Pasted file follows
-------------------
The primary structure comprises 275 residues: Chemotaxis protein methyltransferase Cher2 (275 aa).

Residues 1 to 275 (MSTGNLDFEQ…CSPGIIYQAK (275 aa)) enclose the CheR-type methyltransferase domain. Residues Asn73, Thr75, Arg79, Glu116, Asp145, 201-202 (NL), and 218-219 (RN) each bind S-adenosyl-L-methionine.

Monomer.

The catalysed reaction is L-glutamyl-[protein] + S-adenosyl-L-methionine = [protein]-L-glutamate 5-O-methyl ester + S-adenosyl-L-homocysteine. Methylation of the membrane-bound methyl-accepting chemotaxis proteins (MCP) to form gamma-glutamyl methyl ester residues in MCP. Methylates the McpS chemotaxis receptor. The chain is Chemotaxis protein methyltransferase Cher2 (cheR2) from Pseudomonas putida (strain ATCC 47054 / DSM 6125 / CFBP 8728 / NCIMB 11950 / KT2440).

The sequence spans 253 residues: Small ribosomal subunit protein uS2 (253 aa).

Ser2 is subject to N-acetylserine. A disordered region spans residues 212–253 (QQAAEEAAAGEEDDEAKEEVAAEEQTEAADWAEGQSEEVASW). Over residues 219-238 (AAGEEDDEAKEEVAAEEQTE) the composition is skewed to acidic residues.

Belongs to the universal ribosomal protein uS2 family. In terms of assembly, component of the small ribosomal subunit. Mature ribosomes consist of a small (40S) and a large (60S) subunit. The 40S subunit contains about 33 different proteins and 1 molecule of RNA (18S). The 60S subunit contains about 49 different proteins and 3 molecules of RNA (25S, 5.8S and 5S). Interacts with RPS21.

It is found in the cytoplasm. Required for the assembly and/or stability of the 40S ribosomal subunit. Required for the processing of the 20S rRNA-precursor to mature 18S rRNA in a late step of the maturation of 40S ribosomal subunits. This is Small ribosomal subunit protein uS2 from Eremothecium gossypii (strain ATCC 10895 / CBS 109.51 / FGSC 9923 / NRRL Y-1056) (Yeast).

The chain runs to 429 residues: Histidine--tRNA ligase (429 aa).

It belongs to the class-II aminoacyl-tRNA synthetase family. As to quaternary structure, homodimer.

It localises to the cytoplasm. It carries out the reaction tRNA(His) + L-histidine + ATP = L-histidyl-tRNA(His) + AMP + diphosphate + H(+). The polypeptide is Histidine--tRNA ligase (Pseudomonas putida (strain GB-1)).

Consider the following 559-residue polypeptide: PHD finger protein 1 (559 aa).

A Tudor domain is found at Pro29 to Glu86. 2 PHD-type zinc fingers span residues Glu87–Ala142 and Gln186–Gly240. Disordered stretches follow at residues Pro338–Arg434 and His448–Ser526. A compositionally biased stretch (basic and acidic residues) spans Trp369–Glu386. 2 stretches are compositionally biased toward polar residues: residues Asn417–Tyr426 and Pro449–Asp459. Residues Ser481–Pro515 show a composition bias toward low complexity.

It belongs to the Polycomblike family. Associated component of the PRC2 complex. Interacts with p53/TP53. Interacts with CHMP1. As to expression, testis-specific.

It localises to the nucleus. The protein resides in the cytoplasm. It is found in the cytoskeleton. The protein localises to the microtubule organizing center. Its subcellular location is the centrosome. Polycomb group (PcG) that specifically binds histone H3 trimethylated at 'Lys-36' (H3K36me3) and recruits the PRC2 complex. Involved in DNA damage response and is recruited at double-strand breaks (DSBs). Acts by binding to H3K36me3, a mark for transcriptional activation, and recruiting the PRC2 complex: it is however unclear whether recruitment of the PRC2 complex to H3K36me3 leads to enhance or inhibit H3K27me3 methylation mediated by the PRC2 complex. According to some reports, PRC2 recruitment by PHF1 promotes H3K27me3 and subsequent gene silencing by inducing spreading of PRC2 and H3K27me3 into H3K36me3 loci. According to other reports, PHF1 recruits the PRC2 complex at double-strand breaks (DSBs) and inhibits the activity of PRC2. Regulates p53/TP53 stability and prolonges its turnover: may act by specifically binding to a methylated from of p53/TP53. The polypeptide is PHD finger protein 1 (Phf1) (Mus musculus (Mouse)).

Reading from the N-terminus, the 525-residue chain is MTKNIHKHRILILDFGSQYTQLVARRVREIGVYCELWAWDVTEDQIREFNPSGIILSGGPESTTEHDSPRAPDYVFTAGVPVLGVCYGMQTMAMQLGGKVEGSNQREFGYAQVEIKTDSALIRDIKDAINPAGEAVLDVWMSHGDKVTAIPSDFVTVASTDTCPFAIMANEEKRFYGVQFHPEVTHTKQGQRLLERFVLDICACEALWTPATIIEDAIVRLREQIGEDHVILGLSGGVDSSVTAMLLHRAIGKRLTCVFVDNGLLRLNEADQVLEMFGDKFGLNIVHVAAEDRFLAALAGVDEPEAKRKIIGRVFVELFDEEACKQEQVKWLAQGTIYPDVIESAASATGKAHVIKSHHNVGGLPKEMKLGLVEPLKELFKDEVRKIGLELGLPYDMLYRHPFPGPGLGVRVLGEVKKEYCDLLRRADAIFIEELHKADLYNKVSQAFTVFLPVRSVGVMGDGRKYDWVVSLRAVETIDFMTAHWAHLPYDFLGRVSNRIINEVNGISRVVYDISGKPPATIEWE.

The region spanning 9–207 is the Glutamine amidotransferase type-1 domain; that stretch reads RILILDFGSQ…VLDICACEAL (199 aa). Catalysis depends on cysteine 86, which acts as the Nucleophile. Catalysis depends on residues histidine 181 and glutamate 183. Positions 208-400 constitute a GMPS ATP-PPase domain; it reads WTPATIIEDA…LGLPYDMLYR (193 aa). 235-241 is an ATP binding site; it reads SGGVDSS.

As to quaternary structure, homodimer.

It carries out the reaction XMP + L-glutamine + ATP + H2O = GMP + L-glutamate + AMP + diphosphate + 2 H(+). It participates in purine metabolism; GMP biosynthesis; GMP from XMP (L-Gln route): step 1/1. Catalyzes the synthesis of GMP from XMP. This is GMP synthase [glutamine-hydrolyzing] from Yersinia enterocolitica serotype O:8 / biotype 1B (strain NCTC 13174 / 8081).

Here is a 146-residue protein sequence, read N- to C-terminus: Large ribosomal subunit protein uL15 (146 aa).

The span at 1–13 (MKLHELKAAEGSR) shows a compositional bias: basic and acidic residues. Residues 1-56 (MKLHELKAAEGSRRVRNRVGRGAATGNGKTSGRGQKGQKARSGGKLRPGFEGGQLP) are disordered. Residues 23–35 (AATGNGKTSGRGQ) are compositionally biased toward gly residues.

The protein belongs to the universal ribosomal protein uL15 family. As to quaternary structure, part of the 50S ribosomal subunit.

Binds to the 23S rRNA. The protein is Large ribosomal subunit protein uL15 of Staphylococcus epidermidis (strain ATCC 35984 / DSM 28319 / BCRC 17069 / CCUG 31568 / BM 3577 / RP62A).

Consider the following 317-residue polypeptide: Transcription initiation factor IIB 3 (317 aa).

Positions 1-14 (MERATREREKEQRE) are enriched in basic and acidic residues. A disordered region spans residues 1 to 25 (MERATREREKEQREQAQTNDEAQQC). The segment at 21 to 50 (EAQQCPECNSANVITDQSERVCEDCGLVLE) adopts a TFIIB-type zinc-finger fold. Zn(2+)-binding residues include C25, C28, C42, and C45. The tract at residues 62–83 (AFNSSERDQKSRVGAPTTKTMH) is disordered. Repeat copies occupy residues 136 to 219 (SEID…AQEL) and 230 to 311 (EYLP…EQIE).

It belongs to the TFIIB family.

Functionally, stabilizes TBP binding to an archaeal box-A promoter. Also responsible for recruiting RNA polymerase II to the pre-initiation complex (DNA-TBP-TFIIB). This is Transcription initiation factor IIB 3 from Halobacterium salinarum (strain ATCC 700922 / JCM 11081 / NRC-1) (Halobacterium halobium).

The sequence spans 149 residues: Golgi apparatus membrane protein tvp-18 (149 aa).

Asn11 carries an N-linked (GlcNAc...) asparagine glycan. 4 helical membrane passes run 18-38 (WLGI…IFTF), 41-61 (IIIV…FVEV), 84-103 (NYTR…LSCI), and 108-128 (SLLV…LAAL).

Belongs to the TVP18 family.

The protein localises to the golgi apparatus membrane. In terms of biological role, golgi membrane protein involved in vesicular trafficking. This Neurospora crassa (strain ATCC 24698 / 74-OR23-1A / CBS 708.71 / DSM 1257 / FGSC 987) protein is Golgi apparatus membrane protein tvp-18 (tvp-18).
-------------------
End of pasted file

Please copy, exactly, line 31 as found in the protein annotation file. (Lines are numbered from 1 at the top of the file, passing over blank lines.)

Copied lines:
The protein localises to the golgi apparatus membrane. In terms of biological role, golgi membrane protein involved in vesicular trafficking. This Neurospora crassa (strain ATCC 24698 / 74-OR23-1A / CBS 708.71 / DSM 1257 / FGSC 987) protein is Golgi apparatus membrane protein tvp-18 (tvp-18).